Reverse anchored reinforced-concrete jacking-force slab

“Owing to the special situation of the high-pressure pipeline, we favored a reverse-anchored reinforced-concrete jacking force-slab with deep-sunken jacking chambers for the jacking presses of the tunnel elements,” declared Jo Hartmann. In this way the jacking loads were prevented from acting on the pipeline.

“Before installing the anchors for the jacking abutment, both the provisional bridge and the reverse-anchored temporary lining were constructed in the area of the expressway embankment. The temporary bridge was constructed as a trough to keep the delivery vehicles on the bridge safe,” says Dipl.-Ing. Erich Heymer.

The next step was preparation of the foundation layer for the jacking abutment slab. This was followed by constructing the reverse anchorage of the jacking abutment slab. For optimal transmission of forces, the anchors were installed in a U-shaped, fanned orientation in the direction of jacking, and with an inclination of 30 ° into the bearing soil stratum and firmly anchored into the ground by means of pressure grouting. The anchor heads were positioned to lie around the press chambers of the jacking abutment slab below. Before casting the abutment slab, the steel tension members of the pressure-grouted anchors were provided with ducts and jacking chamber formwork at the anchor head. Following completion of the reinforced-concrete abutment slab, the specified loadbearing capacity of every pressure-grouted anchor in the ground was tested and confirmed.

Maximum anchor forces and subsoil pressure

In order to attain a horizontal jacking force of max. Ph = 6,000 kN, installation took place of 12 ground anchors with precisely aligned anchor inclinations and pivoting towards the jacking axis. The design anchor force here was max. Ak = 596.3 kN. The vertical anchor components resulting from the anchor inclination generated soil-pressure values below the abutment slab that were within the permitted range.

Owing to the broadening of the A1 expressway by one lane on both sides, it was necessary for design of the frame elements for various ground situations: for one, the subsoil of the actual old embankment and, secondly, the subsoil of the broaden area, the characteristics of which varied, according to subsoil expert opinion. The calculations were performed on the basis of the specifications of worksheet A 127 of the German Association for Water Management, Sewage and Waste (ATV-DVWk).

Jacking by the technique of Vortriebstechnik Weiss

Actual jacking was carried out by the company VTW Vortriebstechnik Weiss GmbH, from Hünxe, Germany, using a jacking system supported by the abutment on the one side and, on the other side, by the floor of the cross-section. Managing Director Dipl.-Ing. Benedikt Weiss explained the technique: “The abutment was provided with a guide of steel girders cast into the concrete, which positions the segments on the preceding segment in the correct vertical and horizontal positions.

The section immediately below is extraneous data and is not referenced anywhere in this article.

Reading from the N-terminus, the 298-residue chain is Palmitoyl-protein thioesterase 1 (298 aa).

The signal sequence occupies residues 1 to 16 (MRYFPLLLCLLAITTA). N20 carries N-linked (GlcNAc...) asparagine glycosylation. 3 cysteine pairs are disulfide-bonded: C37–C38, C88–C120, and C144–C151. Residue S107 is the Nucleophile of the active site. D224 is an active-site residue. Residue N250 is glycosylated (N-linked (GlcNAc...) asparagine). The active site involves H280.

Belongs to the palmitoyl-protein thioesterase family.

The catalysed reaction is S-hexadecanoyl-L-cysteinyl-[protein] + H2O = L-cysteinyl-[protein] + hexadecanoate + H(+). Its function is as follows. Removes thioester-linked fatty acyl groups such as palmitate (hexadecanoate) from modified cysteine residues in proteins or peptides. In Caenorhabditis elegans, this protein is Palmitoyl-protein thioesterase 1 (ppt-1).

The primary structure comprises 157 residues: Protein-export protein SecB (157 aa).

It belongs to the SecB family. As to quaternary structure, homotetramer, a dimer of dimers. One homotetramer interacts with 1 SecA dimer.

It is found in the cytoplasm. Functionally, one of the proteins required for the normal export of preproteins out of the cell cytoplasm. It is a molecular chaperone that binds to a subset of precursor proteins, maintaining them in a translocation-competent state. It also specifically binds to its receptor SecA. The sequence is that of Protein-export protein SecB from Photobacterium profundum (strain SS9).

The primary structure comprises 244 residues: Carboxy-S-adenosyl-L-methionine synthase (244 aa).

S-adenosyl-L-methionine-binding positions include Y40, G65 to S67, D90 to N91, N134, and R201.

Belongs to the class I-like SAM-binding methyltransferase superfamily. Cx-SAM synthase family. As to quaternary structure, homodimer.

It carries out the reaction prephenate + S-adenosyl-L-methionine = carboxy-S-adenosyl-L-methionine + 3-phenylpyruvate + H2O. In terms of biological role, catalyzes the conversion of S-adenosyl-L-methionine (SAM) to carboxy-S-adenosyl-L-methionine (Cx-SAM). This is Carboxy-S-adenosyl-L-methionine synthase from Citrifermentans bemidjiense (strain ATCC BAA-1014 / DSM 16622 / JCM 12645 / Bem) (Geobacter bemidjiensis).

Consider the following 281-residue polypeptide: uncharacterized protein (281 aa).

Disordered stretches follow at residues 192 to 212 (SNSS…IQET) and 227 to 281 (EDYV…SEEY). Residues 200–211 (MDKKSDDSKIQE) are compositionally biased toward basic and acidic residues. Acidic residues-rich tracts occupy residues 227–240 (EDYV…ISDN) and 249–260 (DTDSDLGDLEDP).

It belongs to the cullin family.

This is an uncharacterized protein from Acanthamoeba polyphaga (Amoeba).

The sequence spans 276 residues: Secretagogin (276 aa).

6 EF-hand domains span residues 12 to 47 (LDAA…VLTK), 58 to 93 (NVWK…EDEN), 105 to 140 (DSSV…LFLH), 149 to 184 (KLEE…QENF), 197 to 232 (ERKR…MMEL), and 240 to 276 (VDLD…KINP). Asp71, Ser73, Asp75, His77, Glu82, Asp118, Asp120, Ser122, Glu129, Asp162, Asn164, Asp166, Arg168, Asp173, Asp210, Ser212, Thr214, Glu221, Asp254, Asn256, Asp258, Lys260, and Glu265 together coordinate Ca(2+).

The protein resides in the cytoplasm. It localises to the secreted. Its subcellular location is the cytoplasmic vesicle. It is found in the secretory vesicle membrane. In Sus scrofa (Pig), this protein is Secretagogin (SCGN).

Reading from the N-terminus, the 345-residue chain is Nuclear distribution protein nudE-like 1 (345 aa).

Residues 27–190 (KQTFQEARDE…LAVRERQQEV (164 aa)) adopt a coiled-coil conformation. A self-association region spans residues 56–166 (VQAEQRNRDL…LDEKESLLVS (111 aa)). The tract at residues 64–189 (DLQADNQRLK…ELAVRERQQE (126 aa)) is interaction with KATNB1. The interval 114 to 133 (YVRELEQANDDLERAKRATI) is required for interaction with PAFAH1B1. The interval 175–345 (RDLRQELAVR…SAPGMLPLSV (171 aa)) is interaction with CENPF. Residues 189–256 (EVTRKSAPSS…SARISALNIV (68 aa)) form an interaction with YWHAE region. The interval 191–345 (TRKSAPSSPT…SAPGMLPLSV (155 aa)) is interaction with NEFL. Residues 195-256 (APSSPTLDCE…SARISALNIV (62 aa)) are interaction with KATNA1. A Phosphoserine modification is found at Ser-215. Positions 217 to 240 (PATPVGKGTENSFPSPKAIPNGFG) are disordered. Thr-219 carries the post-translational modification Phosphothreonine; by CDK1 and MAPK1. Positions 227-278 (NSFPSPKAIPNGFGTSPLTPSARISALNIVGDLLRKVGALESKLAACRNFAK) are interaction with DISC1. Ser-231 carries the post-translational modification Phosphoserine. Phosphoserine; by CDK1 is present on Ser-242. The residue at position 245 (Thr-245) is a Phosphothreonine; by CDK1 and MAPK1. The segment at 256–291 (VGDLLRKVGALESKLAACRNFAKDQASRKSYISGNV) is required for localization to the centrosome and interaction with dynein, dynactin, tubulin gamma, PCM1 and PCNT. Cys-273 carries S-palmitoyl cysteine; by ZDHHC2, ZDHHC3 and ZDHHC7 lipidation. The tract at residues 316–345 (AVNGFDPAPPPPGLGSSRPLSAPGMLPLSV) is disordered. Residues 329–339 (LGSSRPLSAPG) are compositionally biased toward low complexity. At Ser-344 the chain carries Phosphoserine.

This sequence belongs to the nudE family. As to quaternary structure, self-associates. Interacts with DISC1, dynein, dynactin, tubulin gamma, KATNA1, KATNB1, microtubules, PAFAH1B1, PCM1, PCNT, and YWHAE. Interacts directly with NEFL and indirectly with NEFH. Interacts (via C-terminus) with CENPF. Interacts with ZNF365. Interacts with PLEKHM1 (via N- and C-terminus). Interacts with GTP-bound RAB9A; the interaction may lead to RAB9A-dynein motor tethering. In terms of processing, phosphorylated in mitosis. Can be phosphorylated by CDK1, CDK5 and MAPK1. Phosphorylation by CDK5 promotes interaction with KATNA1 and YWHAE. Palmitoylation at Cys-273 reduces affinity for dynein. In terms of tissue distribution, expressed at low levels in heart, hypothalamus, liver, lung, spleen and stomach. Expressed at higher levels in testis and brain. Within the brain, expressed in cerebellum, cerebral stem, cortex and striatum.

The first segment to be jacked in was provided with a cutting shoe, which loosened the ground at the correct profile. The soil on the working face was extracted by a mini-excavator, which loosened the material and placed it on a conveyor belt for transport to the outside. “Since we encountered a soil layer of 1- to 2-cm thickness mixed with lime, we had to work here manually with a pick hammer in the traditional mining method,” said Weiss.

Hard ground: 1 m jacked per day

During jacking, larger whole blocks of ground repeatedly broke out. The resulting cavities were initially closed with a Bentonit suspension in the area between the precast reinforced-concrete components and the surrounding ground and, subsequently, with a cement injection. “Due to the particular ground conditions, we were able in this way to jack only about one meter a day,” says Benedikt Weiss. “Still, this project has demonstrated that jacking is also perfectly feasible with a rectangular profile – even under the most difficult conditions. Thanks to the precautionary measures we had taken, even the precast components weighing up to 33 tons and the jacking with 600 tons were not able to cause damage to the high-pressure gas pipeline.”

The new plant of Kabel Premium Pulp & Paper is scheduled go into operation in mid-2020 – or, at the latest, in the first quarter of 2021. After that, the paper manufacturer targets a processing capacity of around 100,000 tons of refiner pulp yearly – and the tunnel below the expressway would then also even be large enough to enable exceeding this this value.


Kleihues Betonbauteile GmbH & Co. KG


Siemensstraße 21

48488 Emsbüren/Germany

+49 5903 9303-0